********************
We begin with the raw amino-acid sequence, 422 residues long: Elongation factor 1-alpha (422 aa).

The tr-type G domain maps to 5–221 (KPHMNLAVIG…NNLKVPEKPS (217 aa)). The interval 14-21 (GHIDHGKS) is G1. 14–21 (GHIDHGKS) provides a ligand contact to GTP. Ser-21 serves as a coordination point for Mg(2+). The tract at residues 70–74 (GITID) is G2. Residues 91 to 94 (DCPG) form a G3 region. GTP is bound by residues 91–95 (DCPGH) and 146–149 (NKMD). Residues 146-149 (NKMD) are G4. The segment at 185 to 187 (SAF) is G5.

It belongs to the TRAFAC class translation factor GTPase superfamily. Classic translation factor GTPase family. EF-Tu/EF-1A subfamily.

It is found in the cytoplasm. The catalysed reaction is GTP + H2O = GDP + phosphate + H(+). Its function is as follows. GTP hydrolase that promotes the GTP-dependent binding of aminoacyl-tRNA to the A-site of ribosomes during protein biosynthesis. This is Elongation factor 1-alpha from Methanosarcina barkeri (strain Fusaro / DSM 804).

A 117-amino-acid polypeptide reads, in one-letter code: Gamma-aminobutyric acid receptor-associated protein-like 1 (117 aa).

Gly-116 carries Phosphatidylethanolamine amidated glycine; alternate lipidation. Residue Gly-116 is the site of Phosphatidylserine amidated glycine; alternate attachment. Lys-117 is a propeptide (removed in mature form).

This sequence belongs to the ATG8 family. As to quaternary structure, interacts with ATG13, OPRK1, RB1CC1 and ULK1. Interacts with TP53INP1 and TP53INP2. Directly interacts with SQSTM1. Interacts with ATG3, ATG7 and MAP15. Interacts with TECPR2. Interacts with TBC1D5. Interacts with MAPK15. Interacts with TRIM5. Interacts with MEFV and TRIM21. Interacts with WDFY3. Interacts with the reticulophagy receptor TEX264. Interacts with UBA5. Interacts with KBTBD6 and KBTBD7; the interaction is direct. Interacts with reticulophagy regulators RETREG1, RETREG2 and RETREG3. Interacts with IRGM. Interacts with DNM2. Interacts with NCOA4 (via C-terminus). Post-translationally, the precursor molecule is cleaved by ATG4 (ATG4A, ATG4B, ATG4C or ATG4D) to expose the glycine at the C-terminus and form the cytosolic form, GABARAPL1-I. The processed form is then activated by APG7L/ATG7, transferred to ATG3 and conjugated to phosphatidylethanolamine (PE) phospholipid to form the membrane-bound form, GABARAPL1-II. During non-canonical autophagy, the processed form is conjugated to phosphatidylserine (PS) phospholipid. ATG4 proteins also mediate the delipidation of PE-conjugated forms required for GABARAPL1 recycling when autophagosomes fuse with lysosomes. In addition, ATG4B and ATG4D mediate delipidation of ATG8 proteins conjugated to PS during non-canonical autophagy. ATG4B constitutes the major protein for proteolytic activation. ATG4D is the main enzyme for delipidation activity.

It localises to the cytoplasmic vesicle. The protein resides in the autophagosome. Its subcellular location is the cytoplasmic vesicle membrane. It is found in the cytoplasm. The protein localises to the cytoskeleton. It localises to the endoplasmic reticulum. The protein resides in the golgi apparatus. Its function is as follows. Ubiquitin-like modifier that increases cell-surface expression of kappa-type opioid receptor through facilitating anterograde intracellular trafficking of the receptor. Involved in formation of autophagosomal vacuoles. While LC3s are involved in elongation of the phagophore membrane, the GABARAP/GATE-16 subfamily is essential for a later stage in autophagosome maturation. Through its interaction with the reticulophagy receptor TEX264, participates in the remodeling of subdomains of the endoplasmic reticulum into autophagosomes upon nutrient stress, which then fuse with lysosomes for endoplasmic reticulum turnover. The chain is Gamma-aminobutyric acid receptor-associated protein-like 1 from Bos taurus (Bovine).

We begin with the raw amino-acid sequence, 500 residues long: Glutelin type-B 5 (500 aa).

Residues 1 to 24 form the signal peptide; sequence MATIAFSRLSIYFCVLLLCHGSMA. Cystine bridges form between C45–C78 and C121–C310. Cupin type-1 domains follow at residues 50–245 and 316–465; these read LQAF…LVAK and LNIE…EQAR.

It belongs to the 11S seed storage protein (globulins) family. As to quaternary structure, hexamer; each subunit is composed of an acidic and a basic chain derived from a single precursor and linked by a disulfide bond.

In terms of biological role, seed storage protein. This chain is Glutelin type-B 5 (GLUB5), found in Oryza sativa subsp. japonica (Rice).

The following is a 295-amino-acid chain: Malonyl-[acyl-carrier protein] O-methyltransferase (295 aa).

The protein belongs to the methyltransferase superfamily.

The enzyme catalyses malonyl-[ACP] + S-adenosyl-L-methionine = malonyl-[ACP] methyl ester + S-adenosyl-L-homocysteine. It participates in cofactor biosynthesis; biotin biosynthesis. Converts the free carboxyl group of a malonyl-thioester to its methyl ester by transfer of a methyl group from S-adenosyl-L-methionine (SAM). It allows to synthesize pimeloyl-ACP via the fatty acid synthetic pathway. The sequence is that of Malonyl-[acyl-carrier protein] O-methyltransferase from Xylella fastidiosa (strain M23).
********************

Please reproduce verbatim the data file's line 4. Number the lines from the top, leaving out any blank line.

It is found in the cytoplasm. The catalysed reaction is GTP + H2O = GDP + phosphate + H(+). Its function is as follows. GTP hydrolase that promotes the GTP-dependent binding of aminoacyl-tRNA to the A-site of ribosomes during protein biosynthesis. This is Elongation factor 1-alpha from Methanosarcina barkeri (strain Fusaro / DSM 804).